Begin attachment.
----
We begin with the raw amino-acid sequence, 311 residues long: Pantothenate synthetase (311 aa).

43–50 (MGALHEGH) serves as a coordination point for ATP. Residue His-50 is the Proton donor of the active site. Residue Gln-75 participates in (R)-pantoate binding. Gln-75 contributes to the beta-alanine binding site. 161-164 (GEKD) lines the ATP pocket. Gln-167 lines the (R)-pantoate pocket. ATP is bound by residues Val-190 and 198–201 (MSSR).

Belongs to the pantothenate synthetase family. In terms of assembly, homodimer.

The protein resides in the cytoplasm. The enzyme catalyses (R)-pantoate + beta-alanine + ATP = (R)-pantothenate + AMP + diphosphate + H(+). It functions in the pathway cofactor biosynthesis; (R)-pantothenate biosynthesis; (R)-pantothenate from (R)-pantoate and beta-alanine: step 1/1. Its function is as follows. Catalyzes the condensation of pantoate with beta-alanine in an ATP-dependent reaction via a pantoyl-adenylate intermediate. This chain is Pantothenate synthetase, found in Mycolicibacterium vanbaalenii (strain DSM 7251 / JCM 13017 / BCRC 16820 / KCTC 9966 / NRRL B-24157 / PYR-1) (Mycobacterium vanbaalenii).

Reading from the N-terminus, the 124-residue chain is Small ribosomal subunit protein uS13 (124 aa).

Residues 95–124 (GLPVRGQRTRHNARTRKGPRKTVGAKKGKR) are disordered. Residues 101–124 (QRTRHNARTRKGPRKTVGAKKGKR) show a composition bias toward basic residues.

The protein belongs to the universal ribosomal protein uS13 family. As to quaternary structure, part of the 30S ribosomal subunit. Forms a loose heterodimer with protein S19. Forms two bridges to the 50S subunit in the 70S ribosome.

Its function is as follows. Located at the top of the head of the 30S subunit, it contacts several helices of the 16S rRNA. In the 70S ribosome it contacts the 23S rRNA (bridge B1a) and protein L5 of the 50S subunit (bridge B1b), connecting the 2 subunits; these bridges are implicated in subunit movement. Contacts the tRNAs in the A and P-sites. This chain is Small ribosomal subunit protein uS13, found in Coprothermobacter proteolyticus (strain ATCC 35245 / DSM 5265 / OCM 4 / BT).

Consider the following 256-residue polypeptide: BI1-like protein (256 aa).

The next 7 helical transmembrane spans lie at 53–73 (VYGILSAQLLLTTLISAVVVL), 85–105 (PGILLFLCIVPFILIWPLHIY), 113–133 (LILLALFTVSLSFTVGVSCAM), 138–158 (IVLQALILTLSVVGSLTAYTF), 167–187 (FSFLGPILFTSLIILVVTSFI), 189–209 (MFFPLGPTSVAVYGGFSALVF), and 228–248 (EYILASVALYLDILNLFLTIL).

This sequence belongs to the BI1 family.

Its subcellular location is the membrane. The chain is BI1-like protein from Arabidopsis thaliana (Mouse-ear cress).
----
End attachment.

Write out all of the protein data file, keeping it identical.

We begin with the raw amino-acid sequence, 311 residues long: Pantothenate synthetase (311 aa).

43–50 (MGALHEGH) serves as a coordination point for ATP. Residue His-50 is the Proton donor of the active site. Residue Gln-75 participates in (R)-pantoate binding. Gln-75 contributes to the beta-alanine binding site. 161-164 (GEKD) lines the ATP pocket. Gln-167 lines the (R)-pantoate pocket. ATP is bound by residues Val-190 and 198–201 (MSSR).

Belongs to the pantothenate synthetase family. In terms of assembly, homodimer.

The protein resides in the cytoplasm. The enzyme catalyses (R)-pantoate + beta-alanine + ATP = (R)-pantothenate + AMP + diphosphate + H(+). It functions in the pathway cofactor biosynthesis; (R)-pantothenate biosynthesis; (R)-pantothenate from (R)-pantoate and beta-alanine: step 1/1. Its function is as follows. Catalyzes the condensation of pantoate with beta-alanine in an ATP-dependent reaction via a pantoyl-adenylate intermediate. This chain is Pantothenate synthetase, found in Mycolicibacterium vanbaalenii (strain DSM 7251 / JCM 13017 / BCRC 16820 / KCTC 9966 / NRRL B-24157 / PYR-1) (Mycobacterium vanbaalenii).

Reading from the N-terminus, the 124-residue chain is Small ribosomal subunit protein uS13 (124 aa).

Residues 95–124 (GLPVRGQRTRHNARTRKGPRKTVGAKKGKR) are disordered. Residues 101–124 (QRTRHNARTRKGPRKTVGAKKGKR) show a composition bias toward basic residues.

The protein belongs to the universal ribosomal protein uS13 family. As to quaternary structure, part of the 30S ribosomal subunit. Forms a loose heterodimer with protein S19. Forms two bridges to the 50S subunit in the 70S ribosome.

Its function is as follows. Located at the top of the head of the 30S subunit, it contacts several helices of the 16S rRNA. In the 70S ribosome it contacts the 23S rRNA (bridge B1a) and protein L5 of the 50S subunit (bridge B1b), connecting the 2 subunits; these bridges are implicated in subunit movement. Contacts the tRNAs in the A and P-sites. This chain is Small ribosomal subunit protein uS13, found in Coprothermobacter proteolyticus (strain ATCC 35245 / DSM 5265 / OCM 4 / BT).

Consider the following 256-residue polypeptide: BI1-like protein (256 aa).

The next 7 helical transmembrane spans lie at 53–73 (VYGILSAQLLLTTLISAVVVL), 85–105 (PGILLFLCIVPFILIWPLHIY), 113–133 (LILLALFTVSLSFTVGVSCAM), 138–158 (IVLQALILTLSVVGSLTAYTF), 167–187 (FSFLGPILFTSLIILVVTSFI), 189–209 (MFFPLGPTSVAVYGGFSALVF), and 228–248 (EYILASVALYLDILNLFLTIL).

This sequence belongs to the BI1 family.

Its subcellular location is the membrane. The chain is BI1-like protein from Arabidopsis thaliana (Mouse-ear cress).